aka Highlander III: The Final Dimension; Highlander III: The Magician
Director – Andy Morahan, Screenplay – Paul Ohl, Story – Brad Mirman & William N. Panzer, Producer – Claude Leger, Photography – Steven Chivers, Music – J. Peter Robinson, Visual Effects Supervisor – Brian Johnson, Special Effects Supervisor – Louis Craig, Makeup Effects – Stephen Dupuis, Production Design – Gilles Alraud & Ben Morahan. Production Company – Transalm/Lumiere/Fallingcloud.
Christopher Lambert (Conner McLeod), Mario Van Peebles (Kane), Deborah Unger (Dr Alex Johnson/Sarah), Mako (Nakano), Martin Neufeld (Lieutenant John Stenn), Gabriel Kakon (John McLeod)
In the 16th century, Conner McLeod battles Kane, a brutal Immortal from China, and leaves him buried in a cave. In present day Japan, archaeologist Alex Johnson uncovers the cave and inadvertently revives Kane. McLeod is living in Marrakesh with his adopted son, believing he has won The Prize and that all other Immortals are dead. Kane now comes, seeking revenge against McLeod.
The highest praise that one can give Highlander III is that it is at least better than Highlander II: The Quickening (1991). Unfortunately, it is not that great either. The Highlander series is one franchise more than any other that has gotten by solely on commercial exploitation. It is a series that comes with a slim concept that just managed to stretch the distance for the first Highlander (1986) but has failed to extend any further with conviction. In all of the stories and various tv series that have been set around the Highlander concept, none have answered any of the questions that beg to be answered – Why are certain people born immortal? How come they can only be killed by decapitation? How did The Prize and The Quickening come to be? Why are churches holy ground for them?
This film is at least respectable when it comes to continuity – it follows on reasonably from what was established in the first film, unlike the second film. However, it has one major problem. A story’s duty should be to tell the most important event in a person’s life – the first Highlander built to one of the biggest events it is possible to conceive – Conner McLeod’s assumption of all knowledge in the world and the ability to influence the minds of world leaders. All the Highlander sequels and the tv series display a willful ignorance when it comes to dealing with such a plot capper and simply ignore it outright. This film also ignores the fact that Conner McLeod became mortal again at the end of the first story and now has him an Immortal once again.
The plot, at times, is just silly. Christopher Lambert is committed to the psychiatric wing of a hospital in about two seconds flat solely because a doctor can find no evident bullet wounds on his bloody chest. The trail of clues that Deborah Unger follows is incredibly specious – an obscure piece of tartan that a dead samurai is wearing leads to the McLeod clan which leads to the name Conner which leads her to New York to try and find Russell Nash – what her curiosity is that it leads her on such a crooked trail is never specified. Her character seems to be written as someone who has no purpose in the film other than to follow Christopher Lambert about – at another point, she suddenly turns up on a hillside in the Scottish highlands without any clue as to how she managed to follow him there from New York.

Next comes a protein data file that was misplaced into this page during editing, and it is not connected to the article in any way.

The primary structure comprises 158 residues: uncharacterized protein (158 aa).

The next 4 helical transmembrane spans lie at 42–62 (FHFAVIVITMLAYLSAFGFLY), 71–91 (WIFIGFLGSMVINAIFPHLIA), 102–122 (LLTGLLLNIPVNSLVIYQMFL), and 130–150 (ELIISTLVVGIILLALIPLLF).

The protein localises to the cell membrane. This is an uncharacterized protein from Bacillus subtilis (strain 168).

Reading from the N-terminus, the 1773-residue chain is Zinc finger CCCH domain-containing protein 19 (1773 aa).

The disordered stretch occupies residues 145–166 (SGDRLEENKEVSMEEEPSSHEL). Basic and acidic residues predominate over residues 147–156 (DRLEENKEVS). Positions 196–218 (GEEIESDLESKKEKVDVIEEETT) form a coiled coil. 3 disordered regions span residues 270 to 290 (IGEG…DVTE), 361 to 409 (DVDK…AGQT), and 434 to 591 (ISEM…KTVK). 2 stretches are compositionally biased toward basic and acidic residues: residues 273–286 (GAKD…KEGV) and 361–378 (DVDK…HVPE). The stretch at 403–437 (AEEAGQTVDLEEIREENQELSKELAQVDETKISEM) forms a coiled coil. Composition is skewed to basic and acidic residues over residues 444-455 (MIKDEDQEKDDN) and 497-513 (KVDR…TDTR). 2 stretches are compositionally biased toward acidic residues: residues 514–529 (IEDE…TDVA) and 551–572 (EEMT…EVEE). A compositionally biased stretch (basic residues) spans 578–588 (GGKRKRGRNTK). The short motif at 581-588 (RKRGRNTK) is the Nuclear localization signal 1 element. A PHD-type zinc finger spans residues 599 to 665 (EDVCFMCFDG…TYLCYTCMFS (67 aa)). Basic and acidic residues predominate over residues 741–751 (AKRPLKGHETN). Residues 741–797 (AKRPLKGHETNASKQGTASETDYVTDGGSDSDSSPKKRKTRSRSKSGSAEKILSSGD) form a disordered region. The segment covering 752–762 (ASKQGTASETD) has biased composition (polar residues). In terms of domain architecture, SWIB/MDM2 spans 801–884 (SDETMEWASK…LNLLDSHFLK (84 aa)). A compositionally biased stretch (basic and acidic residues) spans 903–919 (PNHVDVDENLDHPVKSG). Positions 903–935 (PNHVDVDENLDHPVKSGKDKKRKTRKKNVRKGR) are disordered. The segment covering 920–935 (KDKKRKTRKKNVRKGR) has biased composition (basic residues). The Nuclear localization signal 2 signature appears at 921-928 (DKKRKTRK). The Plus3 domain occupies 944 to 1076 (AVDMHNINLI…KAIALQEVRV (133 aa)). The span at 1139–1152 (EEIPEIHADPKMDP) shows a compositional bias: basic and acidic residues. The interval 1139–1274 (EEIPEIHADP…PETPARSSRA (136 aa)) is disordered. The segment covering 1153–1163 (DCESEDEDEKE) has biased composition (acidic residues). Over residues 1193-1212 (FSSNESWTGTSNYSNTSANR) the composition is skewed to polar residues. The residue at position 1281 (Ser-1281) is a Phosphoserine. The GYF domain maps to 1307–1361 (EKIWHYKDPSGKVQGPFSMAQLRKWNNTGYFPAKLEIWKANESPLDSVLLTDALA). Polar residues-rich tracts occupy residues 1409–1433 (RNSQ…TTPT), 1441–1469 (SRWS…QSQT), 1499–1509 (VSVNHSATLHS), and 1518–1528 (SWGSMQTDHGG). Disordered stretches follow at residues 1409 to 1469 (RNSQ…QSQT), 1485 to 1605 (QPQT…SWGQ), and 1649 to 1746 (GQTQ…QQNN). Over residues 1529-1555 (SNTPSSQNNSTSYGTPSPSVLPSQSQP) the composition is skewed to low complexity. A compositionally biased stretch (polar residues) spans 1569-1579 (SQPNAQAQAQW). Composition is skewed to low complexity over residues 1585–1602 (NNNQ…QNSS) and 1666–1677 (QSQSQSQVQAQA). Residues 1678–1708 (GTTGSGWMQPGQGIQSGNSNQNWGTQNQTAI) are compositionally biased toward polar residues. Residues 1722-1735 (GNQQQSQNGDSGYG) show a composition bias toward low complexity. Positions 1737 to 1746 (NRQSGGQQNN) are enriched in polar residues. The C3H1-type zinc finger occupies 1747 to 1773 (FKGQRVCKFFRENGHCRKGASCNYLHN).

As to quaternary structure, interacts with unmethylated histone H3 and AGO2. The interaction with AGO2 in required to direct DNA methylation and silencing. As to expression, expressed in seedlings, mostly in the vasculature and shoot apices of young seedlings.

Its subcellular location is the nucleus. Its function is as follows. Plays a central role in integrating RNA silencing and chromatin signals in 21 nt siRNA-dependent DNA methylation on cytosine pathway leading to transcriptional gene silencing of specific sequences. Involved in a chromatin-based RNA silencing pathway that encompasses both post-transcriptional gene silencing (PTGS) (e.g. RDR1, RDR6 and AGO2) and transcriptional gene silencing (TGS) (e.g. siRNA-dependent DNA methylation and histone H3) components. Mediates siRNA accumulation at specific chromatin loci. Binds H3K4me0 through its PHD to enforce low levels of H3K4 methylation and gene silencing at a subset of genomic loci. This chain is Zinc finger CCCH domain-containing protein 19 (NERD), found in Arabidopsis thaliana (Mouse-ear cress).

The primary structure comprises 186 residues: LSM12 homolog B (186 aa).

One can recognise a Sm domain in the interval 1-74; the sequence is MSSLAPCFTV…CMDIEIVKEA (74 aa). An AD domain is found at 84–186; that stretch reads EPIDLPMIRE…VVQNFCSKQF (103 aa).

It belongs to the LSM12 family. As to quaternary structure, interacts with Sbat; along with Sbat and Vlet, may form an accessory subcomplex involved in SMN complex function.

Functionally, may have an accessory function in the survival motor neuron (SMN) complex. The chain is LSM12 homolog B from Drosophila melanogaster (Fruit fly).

Andy Morahan, a British director recruited from his work on music video, has a visual slickness that helps breeze over many of the film’s other inadequacies – Highlander III is a beautifully photographed film if nothing else. However, Morahan is doing no more than papering over a slim and absurdly contrived plot. There are times when the silliness gets the better of him – like a supremely daft sequence with characters crossing swords while swinging on trapezes. The score often verges on the laughable – Gaelic ballads sit alongside rap, while the orchestral score valiantly tries to combine Japanese woodwind instruments and bagpipes at the same time.
Mario Van Peebles gives a performance that stinks to high heaven. It seems to be requisite that the villains in the Highlander films have punk hairstyles and are played completely OTT – even so, Van Peebles’ performance is incredibly bad. The character is shamelessly copied from Clancy Brown’s Kurgan in the first Highlander – he even gets his own scene driving towards other vehicles in a car without any hands and a terrified passenger.
The subsequent entries in the Highlander franchise were Highlander: Endgame (2000), which unites the film and the first tv series; Highlander: The Source (2007) featuring Adrian Paul; and the anime film Highlander: The Search for Vengeance (2007). The tv series’ were Highlander (1992-97), which featured Adrian Paul as Lambert’s descendant; Highlander: The Animated Series (1994-5), a near-incoherent cartoon version set in a post-holocaust world; and Highlander: The Raven (1998-9), which featured Elizabeth Gracen as an Immortal thief. A remake of the original has been announced throughout the 00s.